Inflation levels in Canada rose slightly in January amid an increase in gasoline prices, but not enough to raise alarm over price pressures.
According to Statistics Canada, annual inflation increased to 1% in January, up by 0.3% from December levels, which is slightly higher than the 0.9% forecast by economists surveyed by Bloomberg. The increase in consumer prices was largely due to price growth in durable goods, as well as rising gasoline prices. Excluding gasoline, the CPI rose by 1.3% in January— up from a 1% increase in December.
Gasoline prices across Canada were up 6.1% in January compared to December, marking the second consecutive month of increases. The increase was largely the result of ongoing production cuts by major oil-producing regions due to subdued global demand for oil. Despite the sudden price hike, gasoline prices remained 3.3% below January 2020 levels.
Food prices also increased slightly in January, as the price of fresh vegetables rose by 0.2% on a year-over-year basis, following a 1.1% increase in December. The slower pace of vegetable price growth was due to an increased supply following a successful harvest in the US and Mexico. Conversely, meat prices increased by 1.2% in January— nearly half the pace of 2.5% recorded in December.
In addition, the price of multipurpose digital devices such as smartphones, rose by 3.4% month-over-month in January, amounting to the largest monthly increase since September 2020. Likewise, prices for telephone services, including cellular and landline services, were 4.3% higher compared to December.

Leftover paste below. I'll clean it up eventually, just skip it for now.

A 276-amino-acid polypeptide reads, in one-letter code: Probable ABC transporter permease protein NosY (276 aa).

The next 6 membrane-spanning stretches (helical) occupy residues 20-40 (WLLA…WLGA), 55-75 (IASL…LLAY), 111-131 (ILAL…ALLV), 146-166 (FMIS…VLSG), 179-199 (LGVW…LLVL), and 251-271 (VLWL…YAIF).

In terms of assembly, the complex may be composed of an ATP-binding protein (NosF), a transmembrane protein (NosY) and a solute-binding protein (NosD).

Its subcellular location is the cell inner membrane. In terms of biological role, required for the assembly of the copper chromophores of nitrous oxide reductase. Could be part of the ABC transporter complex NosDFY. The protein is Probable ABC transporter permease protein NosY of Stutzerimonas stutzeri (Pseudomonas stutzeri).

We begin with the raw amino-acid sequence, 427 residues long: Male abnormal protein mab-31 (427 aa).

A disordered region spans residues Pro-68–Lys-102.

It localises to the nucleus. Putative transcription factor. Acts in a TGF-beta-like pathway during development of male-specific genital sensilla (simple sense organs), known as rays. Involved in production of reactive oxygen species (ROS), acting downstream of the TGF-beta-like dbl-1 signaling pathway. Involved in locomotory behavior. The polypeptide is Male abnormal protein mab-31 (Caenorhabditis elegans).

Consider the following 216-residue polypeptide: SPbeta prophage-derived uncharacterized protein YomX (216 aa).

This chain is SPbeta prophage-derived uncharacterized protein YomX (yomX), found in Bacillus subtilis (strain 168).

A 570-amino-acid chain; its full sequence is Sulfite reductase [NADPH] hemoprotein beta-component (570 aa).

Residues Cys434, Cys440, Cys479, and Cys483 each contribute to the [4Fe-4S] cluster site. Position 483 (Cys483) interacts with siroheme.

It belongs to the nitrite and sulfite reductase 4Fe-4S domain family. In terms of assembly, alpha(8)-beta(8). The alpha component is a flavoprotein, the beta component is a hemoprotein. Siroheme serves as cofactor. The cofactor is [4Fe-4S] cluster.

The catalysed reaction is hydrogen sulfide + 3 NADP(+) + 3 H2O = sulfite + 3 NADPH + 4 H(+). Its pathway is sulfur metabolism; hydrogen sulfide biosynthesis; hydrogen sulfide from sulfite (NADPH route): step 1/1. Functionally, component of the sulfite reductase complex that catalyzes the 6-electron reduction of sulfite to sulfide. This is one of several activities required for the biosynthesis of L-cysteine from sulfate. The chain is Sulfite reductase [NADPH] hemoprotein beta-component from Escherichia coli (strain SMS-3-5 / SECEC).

Although Canadian consumers’ spending expectations are higher amid the ongoing vaccine rollout, the extension of a number of public health restrictions in some regions lead to a further increase in unemployment levels in close-contact sectors. In addition, the modest increase in commodity prices since April 2020 also contributed to the growth in January consumer prices.
Despite the anticipated inflation acceleration in coming months— mostly as a result of increasing energy costs— policy makers are not sounding the alarm over rising price pressures. The Bank of Canada does not expect that inflation will return to its 2% target until at least 2023, even amid the extraordinary level of monetary stimulus being injected into the economy.
Information for this briefing was found via Statistics Canada and Bloomberg. The author has no securities or affiliations related to this organization. Not a recommendation to buy or sell. Always do additional research and consult a professional before purchasing a security. The author holds no licenses.